Grassia's company distributes a broad range of the strong-selling, Taiwanese-made Proview monitors, with a channel extending into retail, OEMs and integrators for digital graphics and other professionals. He was dumbfounded that many resellers were missing a great opportunity by not even offering their clients the latest products where the performance improvement is so obvious and the margins more attractive.
"If they don't show it off - they are never going to sell it," he said. "The problem with a lot of people in the reseller market is that they keep trying to sell products off a brochure where they should be carrying more product.
"In retail, that is why so many customers are starting to go to Harvey Norman stores. They hold a lot of stock of quality monitors and get the sales - picking up great margins along the way. The Harvey Norman attitude is that 'nobody else has got it, we're showing it off and we've got it in stock'."
Grassia believes many resellers are also making the fundamental mistake of not building brand loyalty with their customers.
"At the end of the day resellers have got to stop thinking short term and start to look at the big picture," he said. "A lot of the resellers are out there continually swapping monitor distributors for a lazy dollar or so and it does them more harm than good. If someone is offering a monitor at a cheap price it is only a short-term solution.
The advantage of having consistency in your product range - especially where sales are aimed at corporate markets - should not be ignored, Grassia said.
"Getting to know brands better means getting to know all the features and if salespeople understand the features they will sell the product more comfortably every time."
Grassia also feels there is a lot to be gained from demonstrating monitor upgrades by direct comparison between a standard item and one of better specification. From his observation, it works just as well for both dealers as it does for those selling further up the scale.
"A lot of our dealers have a set-up on their premises positioning a standard monitor with a top-end offering next to it. It will have some sort of self-demonstrating program with the upgrade price clearly shown," Grassia said.
"Often there is not that much difference in terms of the total sale. Once the customers see the difference the extra investment makes they will go for it every time if they can afford it."
Both Grassia and Thompson agree the biggest trend in the monitor market at the moment is the standardisation towards 17 inches while the increasing demand for high-end 19-inch and 21-inch models continues from professionals and gamers.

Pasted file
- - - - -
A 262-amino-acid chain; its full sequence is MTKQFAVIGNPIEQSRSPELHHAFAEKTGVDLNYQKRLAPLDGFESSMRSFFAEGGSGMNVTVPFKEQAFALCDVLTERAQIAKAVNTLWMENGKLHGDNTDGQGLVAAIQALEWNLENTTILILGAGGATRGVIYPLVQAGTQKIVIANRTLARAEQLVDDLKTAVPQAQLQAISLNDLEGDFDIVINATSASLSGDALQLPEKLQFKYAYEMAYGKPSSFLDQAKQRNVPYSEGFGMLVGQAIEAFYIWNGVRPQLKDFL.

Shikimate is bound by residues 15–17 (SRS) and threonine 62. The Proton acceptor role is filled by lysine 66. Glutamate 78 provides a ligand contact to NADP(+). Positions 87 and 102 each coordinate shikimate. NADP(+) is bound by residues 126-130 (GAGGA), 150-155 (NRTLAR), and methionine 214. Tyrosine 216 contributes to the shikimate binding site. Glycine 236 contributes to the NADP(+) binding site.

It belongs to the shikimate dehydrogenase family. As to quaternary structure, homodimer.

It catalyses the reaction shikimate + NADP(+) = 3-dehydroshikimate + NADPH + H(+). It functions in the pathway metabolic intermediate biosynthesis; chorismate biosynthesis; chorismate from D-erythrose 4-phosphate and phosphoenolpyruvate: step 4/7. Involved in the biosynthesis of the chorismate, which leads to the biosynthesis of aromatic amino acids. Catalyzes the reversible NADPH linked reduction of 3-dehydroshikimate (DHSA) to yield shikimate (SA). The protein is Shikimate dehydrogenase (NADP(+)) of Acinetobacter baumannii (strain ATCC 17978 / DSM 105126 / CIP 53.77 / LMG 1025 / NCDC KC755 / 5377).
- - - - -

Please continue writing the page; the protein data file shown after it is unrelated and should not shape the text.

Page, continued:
The biggest buying motive is still price, but increasingly size and picture quality are factors. "If they can afford it (bigger, better monitors), they will buy it," said Grassia. Or as Thompson so aptly put it: "Anyone who has ever worked with a 17-inch monitor will attest it is unsatisfactory to have to go back to a smaller one."
17 inches now standard
Chris Lau, local monitors product manager at Panasonic - which sells to tier-one OEMs, distributors and government/education - said people have well and truly standardised to 15 inches and beyond while confirming there is more and more standard call for 17-inch monitors.
He indicated there is significant demand for high end at retail level and it is important to enquire about what customers are using their systems for. As virtually every function these days involves graphics, he said simple demonstrations such as photo imaging quality, multi-page viewing and gaming, to name just a few, easily demonstrate the benefits and hook the customer.
"It is a chord that can be struck with consumers in terms of upselling," Lau said. "A bigger monitor is one of the most visually impacting features of a computer because the customer is staring straight at what they are going to buy the whole time.
"A lot of retailers don't want to outlay the costs of putting on displays, but our statistics show it really works," he said. "The bigger monitor attracts better profit for the reseller and it is one of the components customers can really see the benefits of."
"Prices on high-end monitors have been coming down dramatically," Lau added, saying 19- and 21-inch models have been "big droppers", especially on LCDs. This is making them more attractive than ever. Some machines originally selling for $4000 are now retailing for less than $2000 while 21-inch screens are "30-40 per cent cheaper".
Lau said that although prices are still dropping on monitors, the erosion was temporarily stemmed late last year after all manufacturers experienced demand-created supply problems with some of the raw components needed.
"But as demand increases, economies of scale make them cheaper to manufacture, which naturally drives prices down," he said, adding that it is a trend he expects to continue.
With such a huge variety of different monitors available with vastly varying specifications, there is a constant flow of new products adding to user options. Here are a few of the newer offerings being made available and providing good opportunities for resellers.